The Catholic Church has struggled and continues to struggle as an agent of reconciliation in Rwanda. Soon after the genocide, in 1998, Catholic Relief Services partnered with the Catholic Church to create a national Peace and Justice Commission to focus on reconciliation. Father Vincent, the present head of the Peace and Justice Commission explained that much has been accomplished, but work is still needed. Father Jean de Dieu, Secretary of the Rwandan Bishops Conference, expressed that what happened in 1994 cannot go away in just 20 years. Grateful to CRS for providing food to Rwandans when he was a child, he recognizes that there is a continued need to witness to the Gospel with an understanding of the history of the country. Along with the challenges of poor education, new ideologies, and a need for financial independence, the Catholic Church of Rwanda still has a long road ahead of it.


As the needs of the Church have evolved, so has the kind of assistance provided by CRS. In 2010, at the request of the Bishop of Cyangugu, CRS partnered with the diocese to create an institutional strengthening program to professionalize the services and resources of the diocese. The leader of the project, Innocent Nzabagerageza, explained that the initial evaluation conducted revealed that the diocese and parishes lacked financial accountability. There were no budgets, no financial records, no inventory of assets, no employee contracts, no minimum wages, no human resources department, no transparency in paying employees, and no oversight over financial decisions made by the pastor.


After years of evaluation and standardization, benefits enjoyed by the Diocese of Cyangugu include the centralization of finances, the authorization of expenses, the creation of a diocesan human resources office, the improved management of properties, the better use of employee talents, the implementation of standards, the training of employees, and the implementation of internal controls. The ultimate goal is that the diocese, along with its parishes, will become financially self-sufficient through better management and income-generating activities.


The Institutional Strengthening Program, funded entirely by generous benefactors of CRS, has transformed the Diocese of Cyangugu into a school for other dioceses in Rwanda and the region. At least nine dioceses have visited Cyangugu, hoping to duplicate this program in their own local churches. At this time, CRS cannot fund the implementation of the project in other dioceses, but it has empowered the Diocese of Cyangugu to teach others.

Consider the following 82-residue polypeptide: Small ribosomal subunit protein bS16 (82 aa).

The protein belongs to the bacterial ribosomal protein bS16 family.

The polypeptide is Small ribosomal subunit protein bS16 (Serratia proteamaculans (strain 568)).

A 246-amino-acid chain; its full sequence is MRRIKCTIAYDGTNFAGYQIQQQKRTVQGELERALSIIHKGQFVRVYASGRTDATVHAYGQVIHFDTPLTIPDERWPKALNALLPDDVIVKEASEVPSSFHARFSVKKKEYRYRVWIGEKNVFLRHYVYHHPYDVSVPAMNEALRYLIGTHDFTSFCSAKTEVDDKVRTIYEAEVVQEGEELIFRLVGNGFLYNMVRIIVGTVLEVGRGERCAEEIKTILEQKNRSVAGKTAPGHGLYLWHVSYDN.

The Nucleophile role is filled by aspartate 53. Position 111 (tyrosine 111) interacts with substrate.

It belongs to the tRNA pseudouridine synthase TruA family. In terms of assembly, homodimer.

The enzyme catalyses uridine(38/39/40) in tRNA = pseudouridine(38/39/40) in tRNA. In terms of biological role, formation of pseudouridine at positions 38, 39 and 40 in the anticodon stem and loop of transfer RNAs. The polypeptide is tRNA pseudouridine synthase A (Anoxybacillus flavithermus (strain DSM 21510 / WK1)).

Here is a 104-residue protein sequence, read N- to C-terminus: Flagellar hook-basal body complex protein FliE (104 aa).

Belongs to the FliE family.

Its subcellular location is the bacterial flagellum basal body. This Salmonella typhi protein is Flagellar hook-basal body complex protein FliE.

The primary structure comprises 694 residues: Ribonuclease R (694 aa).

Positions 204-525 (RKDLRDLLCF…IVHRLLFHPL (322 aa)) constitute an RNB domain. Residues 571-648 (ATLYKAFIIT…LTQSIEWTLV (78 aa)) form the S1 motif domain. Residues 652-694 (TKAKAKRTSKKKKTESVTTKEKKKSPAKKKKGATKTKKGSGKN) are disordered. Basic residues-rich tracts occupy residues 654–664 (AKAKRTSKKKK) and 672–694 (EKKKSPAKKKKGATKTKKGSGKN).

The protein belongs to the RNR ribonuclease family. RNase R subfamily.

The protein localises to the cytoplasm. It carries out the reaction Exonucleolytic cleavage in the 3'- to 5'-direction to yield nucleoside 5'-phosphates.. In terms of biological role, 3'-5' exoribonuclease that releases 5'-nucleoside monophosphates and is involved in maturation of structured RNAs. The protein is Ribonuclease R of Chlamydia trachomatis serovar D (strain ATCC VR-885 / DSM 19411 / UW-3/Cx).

The work of CRS allows the Church to focus on its mission while being strengthened as an institution. Bishop Bimenyimana of Cyangugu stated that “management is not our mission, but pastoral work. We need to be transparent and accountable towards the people and toward ourselves.” Through this project, CRS assists with the transformation of lives as profound institutional change within the Church is achieved. CRS provides expertise and funding to partners such as the Diocese of Cyangugu so that partners may develop and run programs suited to meet their needs. Successful programs, such as this one in Rwanda, can be duplicated throughout the world, increasing the good fruit brought about through the generosity of CRS benefactors.


Out of the chaos of the genocide, the Catholic Church in Rwanda is emerging as an institution that is organized, strong and transparent, ready to meet the present challenges of preaching the Gospel. The hope expressed by Bishop Alexis Habiyambere, which guided the Church out of the darkness of genocide, continues to be present in Rwanda as faithful Catholics look to the future. Hope is the gift the Rwandan Church offers the universal Church. The goodness of generous hearts is transforming lives and communities as the Gospel is made incarnate through the continuous outreach of CRS made in the name of Christ and his Church.

 

Father Pablo Migone is chancellor of the Diocese of Savannah and resides in the Cathedral of Saint John the Baptist, Savannah.